Q: Do you have a formula for a sandwich roll that we can use for paninis and other toasted sandwiches? M.B., Manhattan, Kan. A: Here is a tested formula that reaches its full flavor potential after it has been toasted.
A: Here is a tested formula that reaches its full flavor potential after it has been toasted.
|Bread flour 11.2 percent protein||3||5||1.5||15|
|Total appr. wt.||5||2.25||2.33kg||23.3|
Method: Combine all ingredients on low speed until cohesive dough is formed; rest for 15 hours at 41°F (5°C) in a covered container.
|Dough conditioner, optional||5.25||150g||1.5|
|Total app. wt.||37||8.75||17.03kg||170.3|
Method: Combine all ingredients, and mix 4 minutes on low and 5 minutes on medium speed. Desired dough temperature is 75.2°F (24°C). Bench rest for 20 minutes, scale into 3-oz. pieces, shape as desired, and proof with high humidity to full proof. Bake at 392°F (200°C) with moderate steam for 10 to 12 minutes.
Q: We make a great chocolate cake, but can never get a rich chocolate color, even when we use a variety of cacao products. How can we enhance the chocolate color? Dominic, via email
A: Add a few drops of red food coloring to the cake batter, which will greatly enhance the appearance and depth of your chocolate cake.
Q: What is the best way to zest citrus fruit? K.R., Washington, D.C.
A: You can zest citrus fruit using a micro plane, zester, sharp knife or vegetable peeler. The main objective is to extract the essential oils from the outer skin of the fruit but not the bitter white pith. I use an 8-in. micro plane. Place the lemon skin on top of the grating edges, and glide on the zester, then rotate it slightly while holding the micro plane at an angle.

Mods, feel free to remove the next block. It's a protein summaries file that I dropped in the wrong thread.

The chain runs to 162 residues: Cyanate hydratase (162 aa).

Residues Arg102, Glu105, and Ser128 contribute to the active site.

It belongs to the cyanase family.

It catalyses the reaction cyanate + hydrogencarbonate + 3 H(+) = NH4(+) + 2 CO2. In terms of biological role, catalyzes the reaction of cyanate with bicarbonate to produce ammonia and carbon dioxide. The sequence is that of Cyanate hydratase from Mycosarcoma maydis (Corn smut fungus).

Q: In the past, we have run out of baking powder during production. What is a good substitute? E.B., Kingsburg, Calif.
A: If you have no baking powder on hand, mix your own by combining two parts cream of tartar with one part baking soda.
Q: Many formulas recommend using European-style butter. How is it different from “regular” butter? Norman, via email
A: In the United States, products sold as “butter” are required to contain a minimum of 80 percent butterfat; in practice, most American butters contain only slightly more than that, averaging about 81 percent butterfat. European-style butters generally have a higher ratio, up to 85 percent. Therefore, European-style butters contain less water. The lower moisture creates cakes that rise higher, cookies that crisp more evenly and flakier pastries.
Q: Do you have any tips for melting sugar? A.S., Miami
A: Sugar is naturally a crystal and will always try to go back to its natural form during cooking. Stirring sugar too much once it starts to boil causes the sugar syrup to crystallize, rendering it unusable. As a sugar syrup cooks, water evaporates, the sugar concentration increases and the temperature rises. Temperatures reached by the sugar syrup will determine the texture of the cooled mixture–these are known as sugar stages. When boiling sugar for candy-making, adding a spoonful of glucose will prevent it from forming crystals and absorbing moisture. Always work with care when melting sugar–it is very hot and can cause serious injuries.
Q: How can we check if the dry yeast we have is still active? A.P., Cleveland
A: Combine 1 oz. dried yeast with 1 tsp. sugar and 6 ozs. 110°F (43°C) water. If it begins to bubble within 5 minutes, the yeast is still active and can be used. If there is no activity, it is time to purchase new yeast.
Q: Is it possible to make our own buttermilk? Zari, via email
A: Yes, combine 2 ozs. white vinegar or lemon juice with 30 ozs. milk, which yields 1 qt. buttermilk. Let stand for 5 minutes before using.
Dr. Klaus Tenbergen is certified as a Master Baker in Germany, South Africa and the United States. He is currently an assistant professor at California State University in Fresno, directing the Culinology® program, which blends culinary arts and the science of food. For more information about Culinology®, or to submit a question, contact Dr. Tenbergen at firstname.lastname@example.org.